GAU-13

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GAU-13
Type Gatling-style autocannon
Place of origin United States
Service history
In service 1970s–present
Used by United States
Production history
Manufacturer General Electric
Specifications
Weight 333 lb (151 kg)
Length 9 ft 2 in (2.79 m)

Cartridge 30 × 173 mm
Caliber 30 mm caliber
Barrels 4-barrel (progressive RH parabolic twist, 14 grooves)
Action Pneumatic-Driven
Rate of fire 2,400 rpm (rounds per minute)
Muzzle velocity 3,600 ft/s (1,100 m/s)
Feed system Linkless feed system

The General Electric GAU-13/A is a 30 mm electric Gatling-type rotary cannon derived from the GAU-8 Avenger cannon.

Description[edit]

The GAU-13 was developed in the late 1970s for use in gun pod applications for fighter aircraft and attack aircraft use, primarily for air-to-ground and anti-tank attacks.

The GAU-13/A is a four-barreled rotary cannon based on the mechanism of the larger GAU-8, sharing the same massive 30 mm ammunition. Like the Avenger, it has a double-ended feed system with reverse clearing to remove unfired rounds. Unlike the GAU-8, however, it is pneumatically driven, giving it a rate of fire of 2,400 rounds per minute. Minimum time between stoppages is estimated at 32,000 rounds, making it a very reliable weapon.

The GAU-13/A uses the same range of PGU-13 High Explosive Incendiary (HEI) and PGU-14 Armor-Piercing Incendiary (API) rounds (which contain a depleted uranium penetrator) as the Avenger. Despite its somewhat lower rate of fire compared to the seven-barreled Avenger, it is an immensely powerful weapon.

The principal application for the GAU-13/A was the GPU-5/A gun pod (originally marketed as the GEPOD 30). The pod is 4.3 m (14 ft 2 in) long and can be mounted on any standard NATO 762 mm (30 in) suspension lugs. It holds 353 rounds of ammunition, enough for approximately nine seconds of continuous fire. The GPU-5/A weight is 600 kg (1,325 lb) empty and 841 kg (1,854 lb) fully loaded. The pod is completely self-contained.

The GPU-5/A was intended for carriage on a wide range of U.S. tactical aircraft, including the F-15 Eagle and F-16 Fighting Falcon. In the mid-1980s the USAF considered a specialized variant of the F-16 for the close air support (CAS) mission, using the GPU-5, as a substitute to or adjunct for the A-10 Thunderbolt II.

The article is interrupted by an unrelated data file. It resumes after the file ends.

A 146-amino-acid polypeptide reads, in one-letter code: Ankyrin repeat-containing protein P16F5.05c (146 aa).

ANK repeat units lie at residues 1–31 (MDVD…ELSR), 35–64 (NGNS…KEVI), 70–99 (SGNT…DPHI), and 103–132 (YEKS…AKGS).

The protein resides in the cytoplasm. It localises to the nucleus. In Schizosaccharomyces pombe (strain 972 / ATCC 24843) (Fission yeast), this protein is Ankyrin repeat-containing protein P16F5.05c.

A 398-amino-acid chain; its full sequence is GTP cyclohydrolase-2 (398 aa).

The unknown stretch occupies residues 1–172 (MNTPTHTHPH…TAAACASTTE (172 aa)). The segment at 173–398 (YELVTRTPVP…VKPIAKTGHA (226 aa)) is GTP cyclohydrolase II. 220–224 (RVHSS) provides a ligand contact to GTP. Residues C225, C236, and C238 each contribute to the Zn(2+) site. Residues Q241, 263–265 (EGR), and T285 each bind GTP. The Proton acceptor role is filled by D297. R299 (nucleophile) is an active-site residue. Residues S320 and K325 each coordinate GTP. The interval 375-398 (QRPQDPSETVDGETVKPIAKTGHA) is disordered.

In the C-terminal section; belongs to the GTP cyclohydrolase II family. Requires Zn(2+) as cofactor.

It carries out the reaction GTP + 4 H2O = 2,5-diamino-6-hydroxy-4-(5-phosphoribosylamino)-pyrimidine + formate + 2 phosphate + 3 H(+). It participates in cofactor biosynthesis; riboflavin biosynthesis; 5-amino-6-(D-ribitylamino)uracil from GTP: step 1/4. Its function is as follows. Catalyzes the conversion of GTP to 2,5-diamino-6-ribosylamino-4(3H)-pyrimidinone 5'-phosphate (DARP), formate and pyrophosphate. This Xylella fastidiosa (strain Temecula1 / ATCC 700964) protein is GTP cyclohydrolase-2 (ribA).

The GPU-5 pod, however, proved unsatisfactory in service. It was briefly tried on some Air National Guard F-16 Fighting Falcons during the 1991 Gulf War, but was removed from service after barely a day of combat use because of its very poor accuracy. Despite the cannon's impressive ballistic characteristics, the pylon mounting was not sufficiently rigid to prevent deflection, and the weapon's heavy recoil exacerbated the problem by causing pylon misalignment. Further, the GPU-5 was not integrated into the F-16's sighting system. The GPU-5 is no longer in U.S. service, although some Thai F-5E Tiger II aircraft still carry the weapon, experimented also with F-20 Tigershark.

In Fall 1995, the U.S. Marine Corps conducted a trial of the GPU-5 on LCAC-66, as a potential weapon to provide suppressive fire for landing forces. The pod was mounted on a standard MAU-12 bomb rack, itself mounted in a standard cargo container. It was believed that four such containers could then be carried on the LCAC. The resulting combination was referenced as the Gun Platform Air Cushion (GPAC). By 1997, the Marines had reportedly acquired the USAF's entire stock of GAU-13/A cannons and GPU-5 pods as surplus. Besides the GPAC, the GAU-13/A was also touted as possible armament on ships and ground vehicles such as the LAV-25.

Sources[edit]

  • f-16.net
  • Friedman, Norman (1997). The Naval Institute Guide to World Naval Weapon Systems. Naval Institute Press. ISBN 978-1-55750-268-1.
  • Polmar, Norman (2004). The Naval Institute Guide to the Ships and Aircraft of the U.S. Fleet. Naval Institute Press. ISBN 978-1-59114-685-8.